Despite the benefits of U.S. citizenship, which range from the right to vote in national elections and run for public office, access to certain public-sector jobs and the ability to petition to bring family members more quickly to the United States, naturalization rates are lower in the U.S. than most other countries in the Organization for Economic Cooperation and Development.
According to the Migration Policy Institute, slightly more than 40 percent of the 40 million immigrants in the United States held U.S. citizenship in 2010. By comparison, 79 percent of immigrants in Canada and 68 percent in Australia were naturalized.
More than 8 million legal immigrants, representing about two-thirds of all legal permanent residents in the United States, are eligible to apply for naturalization but have not done so, according to the Department of Homeland Security.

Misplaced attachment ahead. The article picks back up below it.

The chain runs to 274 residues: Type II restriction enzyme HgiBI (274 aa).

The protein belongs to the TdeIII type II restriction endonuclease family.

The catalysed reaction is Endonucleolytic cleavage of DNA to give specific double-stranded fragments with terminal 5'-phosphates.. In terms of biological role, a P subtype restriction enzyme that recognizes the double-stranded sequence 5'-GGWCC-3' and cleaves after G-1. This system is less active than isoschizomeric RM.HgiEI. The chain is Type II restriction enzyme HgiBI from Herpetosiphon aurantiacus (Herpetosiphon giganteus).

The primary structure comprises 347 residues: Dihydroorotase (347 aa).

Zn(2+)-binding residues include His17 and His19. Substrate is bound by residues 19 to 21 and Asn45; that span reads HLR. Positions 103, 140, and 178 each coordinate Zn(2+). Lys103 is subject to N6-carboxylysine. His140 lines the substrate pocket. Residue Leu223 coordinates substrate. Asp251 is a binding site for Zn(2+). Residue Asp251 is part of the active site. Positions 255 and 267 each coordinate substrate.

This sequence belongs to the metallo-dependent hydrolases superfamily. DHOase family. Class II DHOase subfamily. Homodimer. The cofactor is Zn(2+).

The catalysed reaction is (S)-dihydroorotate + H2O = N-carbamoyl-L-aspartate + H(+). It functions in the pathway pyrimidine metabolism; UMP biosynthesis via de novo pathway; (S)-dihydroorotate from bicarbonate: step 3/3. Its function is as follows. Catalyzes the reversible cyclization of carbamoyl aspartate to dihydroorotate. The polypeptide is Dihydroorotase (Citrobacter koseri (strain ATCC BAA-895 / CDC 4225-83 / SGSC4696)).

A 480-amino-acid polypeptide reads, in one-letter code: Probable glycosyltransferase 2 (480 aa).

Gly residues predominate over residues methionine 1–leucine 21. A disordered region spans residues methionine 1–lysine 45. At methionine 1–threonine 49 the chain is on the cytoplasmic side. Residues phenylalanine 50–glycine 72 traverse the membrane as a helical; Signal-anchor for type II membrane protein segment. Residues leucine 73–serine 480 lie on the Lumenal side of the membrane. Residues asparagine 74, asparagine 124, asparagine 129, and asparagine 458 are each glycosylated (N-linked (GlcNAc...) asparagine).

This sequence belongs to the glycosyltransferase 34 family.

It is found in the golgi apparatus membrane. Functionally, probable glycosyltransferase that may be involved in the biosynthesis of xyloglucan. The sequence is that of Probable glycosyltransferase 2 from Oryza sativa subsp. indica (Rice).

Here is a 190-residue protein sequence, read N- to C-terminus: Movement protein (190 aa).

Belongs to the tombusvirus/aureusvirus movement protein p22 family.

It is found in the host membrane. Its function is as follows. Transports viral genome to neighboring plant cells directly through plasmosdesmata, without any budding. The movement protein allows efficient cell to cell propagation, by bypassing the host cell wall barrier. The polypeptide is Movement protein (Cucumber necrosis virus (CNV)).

“Some of the key barriers to naturalization include limited English proficiency and the $680 cost to apply, which is higher than in many other leading immigrant destinations,” said Michael Fix, MPI’s senior vice president and director of studies.
Which is one reason that LI3 raises funds to help people apply for citizenship.